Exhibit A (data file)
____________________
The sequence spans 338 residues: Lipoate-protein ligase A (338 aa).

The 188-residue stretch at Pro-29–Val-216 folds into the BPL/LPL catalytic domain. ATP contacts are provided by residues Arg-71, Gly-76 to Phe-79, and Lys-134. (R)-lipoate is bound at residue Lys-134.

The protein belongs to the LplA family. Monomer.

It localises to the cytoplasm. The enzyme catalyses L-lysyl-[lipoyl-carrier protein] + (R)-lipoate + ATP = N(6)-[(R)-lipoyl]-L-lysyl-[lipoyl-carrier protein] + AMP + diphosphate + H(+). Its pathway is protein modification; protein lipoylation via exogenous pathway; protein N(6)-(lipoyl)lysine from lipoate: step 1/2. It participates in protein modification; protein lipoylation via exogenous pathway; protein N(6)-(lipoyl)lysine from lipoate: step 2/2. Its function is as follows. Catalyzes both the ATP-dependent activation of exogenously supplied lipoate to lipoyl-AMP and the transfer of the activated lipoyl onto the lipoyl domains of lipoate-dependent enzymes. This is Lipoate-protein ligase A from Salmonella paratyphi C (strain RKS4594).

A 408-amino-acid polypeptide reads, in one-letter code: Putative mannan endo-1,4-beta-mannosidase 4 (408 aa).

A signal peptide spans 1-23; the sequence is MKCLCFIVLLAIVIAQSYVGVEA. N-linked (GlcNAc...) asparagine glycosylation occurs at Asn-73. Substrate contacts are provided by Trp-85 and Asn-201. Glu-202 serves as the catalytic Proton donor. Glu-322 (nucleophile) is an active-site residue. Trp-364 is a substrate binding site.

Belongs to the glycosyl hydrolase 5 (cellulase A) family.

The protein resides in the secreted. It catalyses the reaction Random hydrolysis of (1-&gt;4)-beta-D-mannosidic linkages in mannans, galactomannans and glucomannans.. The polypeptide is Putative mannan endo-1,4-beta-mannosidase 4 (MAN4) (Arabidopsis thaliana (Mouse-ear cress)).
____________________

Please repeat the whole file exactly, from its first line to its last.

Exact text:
The sequence spans 338 residues: Lipoate-protein ligase A (338 aa).

The 188-residue stretch at Pro-29–Val-216 folds into the BPL/LPL catalytic domain. ATP contacts are provided by residues Arg-71, Gly-76 to Phe-79, and Lys-134. (R)-lipoate is bound at residue Lys-134.

The protein belongs to the LplA family. Monomer.

It localises to the cytoplasm. The enzyme catalyses L-lysyl-[lipoyl-carrier protein] + (R)-lipoate + ATP = N(6)-[(R)-lipoyl]-L-lysyl-[lipoyl-carrier protein] + AMP + diphosphate + H(+). Its pathway is protein modification; protein lipoylation via exogenous pathway; protein N(6)-(lipoyl)lysine from lipoate: step 1/2. It participates in protein modification; protein lipoylation via exogenous pathway; protein N(6)-(lipoyl)lysine from lipoate: step 2/2. Its function is as follows. Catalyzes both the ATP-dependent activation of exogenously supplied lipoate to lipoyl-AMP and the transfer of the activated lipoyl onto the lipoyl domains of lipoate-dependent enzymes. This is Lipoate-protein ligase A from Salmonella paratyphi C (strain RKS4594).

A 408-amino-acid polypeptide reads, in one-letter code: Putative mannan endo-1,4-beta-mannosidase 4 (408 aa).

A signal peptide spans 1-23; the sequence is MKCLCFIVLLAIVIAQSYVGVEA. N-linked (GlcNAc...) asparagine glycosylation occurs at Asn-73. Substrate contacts are provided by Trp-85 and Asn-201. Glu-202 serves as the catalytic Proton donor. Glu-322 (nucleophile) is an active-site residue. Trp-364 is a substrate binding site.

Belongs to the glycosyl hydrolase 5 (cellulase A) family.

The protein resides in the secreted. It catalyses the reaction Random hydrolysis of (1-&gt;4)-beta-D-mannosidic linkages in mannans, galactomannans and glucomannans.. The polypeptide is Putative mannan endo-1,4-beta-mannosidase 4 (MAN4) (Arabidopsis thaliana (Mouse-ear cress)).